YOU KNOW that if no less a renaissance man than Max Cooper is taking enough of an interest in what you’re sculpting in sound to sign you up for his label, Mesh, then you must be doing something not only very right, but also very interesting; Max really these days being at the forefront of putting the I in IDM, with his multimedia collaborations with the McGloughlin brothers, in the world of dance, and beyond.
You can also bet your bottom dollar that we, lovers of the music, need to prick up our ears, pay some rapt attention, too.
Such is the case with Gareth Williams, the sound investigator who as Llyr about to release his debut album, Biome, for Mesh, with a set of deeply audiophile sound explorations as part of the 3D Reworks series already under his belt – or, as is the preferred and wholly apt term, ‘sonic ecosystems’. These he composes using field recordings, according them all the respect and attention they deserve – and also firmly planting the other foot into deep acid squelch, electronic textures, fashioning those selfsame sounds into the sound design of the 21st-century human playing off and finding common cause with the sounds of the world as it exists not only alongside us – but before us. Analogue and electric music for mind and body.
You may have been lucky enough to experience Llyr’s work with 3D sound at Max Cooper’s Barbican shows back when, oh such things, in September 2019, which were right out on the advancing edges of how sound can be; on that occasion he threaded together environment recordings from the capital with answerphone messages and presented them in jaw-dropping, whirlwinding precision and aural definition.
Getting tech now, he was one of the people responsible for developing the iconic Lemur touchscreen media controller for iOS and Android, allowing real-time control of sound systems in a live setting; it was used recently to enable the first ever live jam between Earth and orbit, when astronaut Dr. Alexander Gerst, aboard the International Space Station, performed a duet with Kraftwerk in front of a live audience. Which: pretty fuckin’ far out.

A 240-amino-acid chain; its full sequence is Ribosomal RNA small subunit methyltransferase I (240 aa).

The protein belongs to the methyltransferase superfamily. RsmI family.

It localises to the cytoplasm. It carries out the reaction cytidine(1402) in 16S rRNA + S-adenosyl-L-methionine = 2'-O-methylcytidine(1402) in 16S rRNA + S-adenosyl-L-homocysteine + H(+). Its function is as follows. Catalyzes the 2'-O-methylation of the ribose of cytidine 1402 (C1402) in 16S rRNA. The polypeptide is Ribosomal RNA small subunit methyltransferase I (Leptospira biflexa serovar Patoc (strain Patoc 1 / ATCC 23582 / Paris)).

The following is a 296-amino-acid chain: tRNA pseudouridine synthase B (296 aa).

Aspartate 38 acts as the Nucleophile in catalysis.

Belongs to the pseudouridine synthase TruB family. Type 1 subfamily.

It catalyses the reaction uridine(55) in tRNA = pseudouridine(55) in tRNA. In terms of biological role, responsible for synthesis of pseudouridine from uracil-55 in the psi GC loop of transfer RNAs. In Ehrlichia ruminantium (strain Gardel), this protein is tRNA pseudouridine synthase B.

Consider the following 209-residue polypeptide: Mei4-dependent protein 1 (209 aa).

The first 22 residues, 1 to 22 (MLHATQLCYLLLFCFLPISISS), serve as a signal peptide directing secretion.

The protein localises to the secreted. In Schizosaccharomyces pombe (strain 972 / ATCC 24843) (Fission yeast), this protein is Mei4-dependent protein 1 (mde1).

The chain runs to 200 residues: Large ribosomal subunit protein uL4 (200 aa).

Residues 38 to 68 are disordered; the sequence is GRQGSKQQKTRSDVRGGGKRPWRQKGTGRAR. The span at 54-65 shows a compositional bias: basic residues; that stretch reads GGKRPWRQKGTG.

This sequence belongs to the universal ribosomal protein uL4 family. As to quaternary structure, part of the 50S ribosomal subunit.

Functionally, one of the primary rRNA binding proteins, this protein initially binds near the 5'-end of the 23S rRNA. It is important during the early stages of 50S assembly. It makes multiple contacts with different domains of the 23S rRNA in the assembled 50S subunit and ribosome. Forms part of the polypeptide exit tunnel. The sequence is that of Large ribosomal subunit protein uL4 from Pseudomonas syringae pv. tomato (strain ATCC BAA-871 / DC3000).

With the move back to vinyl there’s been a move towards a bipartisan album experience; witness, in a very different sphere, Field Works’ Cedars: one side Arab poetry devotional, the other spoken word Americana, both sides appreciative of our threatened forests and wholly spiritual.
Biome takes a similar tack, being split into two sections, corresponding to sides: the Pre-Anthropocene and the Anthropocene. The first is composed (and composed, here, in both senses) of field recordings made by Gareth in our rainforests; you’ll hear bird song, monkeys, the nuance of wood moving against wood as trees abrade in the wind. Nope: no drum machines, synths, sample banks; the world captured as is and then subtly (and sometimes massively and transportingly) layered and reworked on a sound-sculpting level, with granulation and editing, custom instrumentation forged from short fragments lifted and fashioned into mutable devices, evolved in harmony with the sonic (and real-world) environment. Again, really profoundly far out, boggling minds, including mine.
On the second section, the Anthropocene, there’s more of an overt technological threading, with electronica foregrounding in its own right; more complicated, more chaotic.
Gareth says: “The amazing thing about nature is that there is a perfect solution for everything. Each organism is highly specialised and has exactly the right characteristics to fill a gap.
“Writing music holds a similar challenge – how do we create and arrange a collection of sounds and musical ideas so that they make sense as a whole but where each individual element also has its own proper place? In this sense, nature is the ultimate composer.”